Gumbo is a Cajun staple, and fortunately, it’s very easy to turn it Paleo (some traditional recipes may even be Paleo on their own!). This one is fantastically delicious, with the traditional andouille sausage, chicken, vegetables, smoked paprika, chili flakes, and other seasonings.
This Cajun classic is made with boneless, skinless chicken thighs, chorizo sausage, shrimp, onion, garlic, and plenty of seasonings. You’ll need to make yourself some cauliflower rice for this one, because the texture it adds just can’t be beat.
This simple Cajun chicken recipe is served with delicious garlic-seasoned bacon and saucy, brothy vegetables like onion, bell pepper, celery, and jalapeno. The seasonings are just right, and the process is easy!
These sirloins are perfectly cooked and seasoned with black pepper, dried sage, mustard, cayenne, and other creole seasonings, and they’re topped with a creamy, veggie-packed romesco sauce made from cherry tomatoes, almonds, peppers, and other flavors.
This dish is made extra easy by using frozen vegetables, which are at least as fresh as fresh ones, since they’re frozen at their peak. The cauliflower becomes bright and okra helps to thicken up the gumbo and soaks up those luscious, spicy flavors.
Speaking of okra, this Southern staple is a delicious vegetable that can be really amazing when cooked the right way. One of these right ways is to grill it like this, with plenty of seasonings and a touch of melted coconut oil.
My favorite slow cooker recipes are the ones that don’t really require any preparation before dumping it all in. You know what I’m talking about: no pre-sauteing anything. This recipe is perfect without any work from the chef!
This fish is tender and delicious, with a kick of spice from the blackening powder and creole sauce. The sauce is smooth and silky with chopped tomatoes, garlic, celery, carrots, bell pepper, and a host of fantastic creole seasonings.
Cauliflower can make a decent substitute for meat when you want something a bit lighter, as long as you season it well. This spicy cauliflower “steak” is given a Cajun seasoning makeover and topped with a perfectly poached egg so you won’t miss out on your protein.
These beautiful pork rounds are seasoned with spicy cayenne pepper, black pepper, oregano, and paprika, and fried in coconut oil or butter (I would use butter—yum). You can serve them with cauliflower rice, spiced vegetables, or just on their own.
This easy meatloaf is so easy to make, but it happens to come with its very own instructional cooking video in case you want to check out the specifics of the technique. Plenty of flavor is packed into this mini meatloaf, and if that isn’t enough, you get a sauce to go with it!
Cajun meats do go very well with noodles, hence all the noodle-including recipes. This one isn’t spiralized noodles; instead, we’ve got spaghetti squash in this one. With coconut milk and ghee, it becomes incredibly creamy and the perfect base for spicy chicken.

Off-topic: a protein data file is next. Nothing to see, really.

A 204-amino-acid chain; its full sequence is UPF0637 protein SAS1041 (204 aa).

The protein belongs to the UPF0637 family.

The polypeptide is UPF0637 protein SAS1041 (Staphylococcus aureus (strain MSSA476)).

You’ve heard of kale chips, right? Well, what about collard chips? Because collard greens are thick and sturdy, like kale, they make great chips, too. These are seasoned with Cajun seasoning mix, and you can rub them with olive oil if you don’t have a Paleo-friendly spray.
This gumbo recipe certainly likes to show off all those beautiful and tasty seasonings, and if you take a taste, I’m sure you’ll know why. Spicy, savory, and totally delicious. You even get to make a (Paleo) roux this time!
This is another tasty version of shrimp and grits, this time with grits made from celeriac root, which hardly gets any love because it’s so ugly. But it’s so good! Don’t forget those lemony shrimp, though, with their rich garlic taste and smoked paprika.
Obviously grits, being made of corn, aren’t Paleo. But when we’re talking Cajun, or Southern food at all, we can’t leave them out. So we make them with cauliflower and almond meal! Perfect. Don’t forget the spicy shrimp, bacon, and all the right fixings.
This cabbage recipe is one of the best I’ve seen, mainly because it has bacon and apples cooked into it. How else do you give cabbage such a fantastic flavor? Plenty of cracked black pepper and apple cider vinegar balance out the flavors, along with the requisite garlic.
If you don’t have one already (and maybe even if you do), this is about to become your go-to gumbo recipe. The pumpkin in this gives it an extra creamy texture, while onion, celery, cabbage, chili, tomatoes, and other seasonings give it the perfect gumbo spice.
These sweet potato noodles are made with a spiralizer and are packed with Cajun spices and flavors. Crimini mushrooms add a protein-rich power boost, while boneless, skinless chicken thighs are also along for the ride. Super filling, super delicious.
P.S. Take a look at the Paleo Grubs Book. With 470+ easy-to-prepare Paleo recipes in 17 comprehensive categories it is the only Paleo book you will ever need.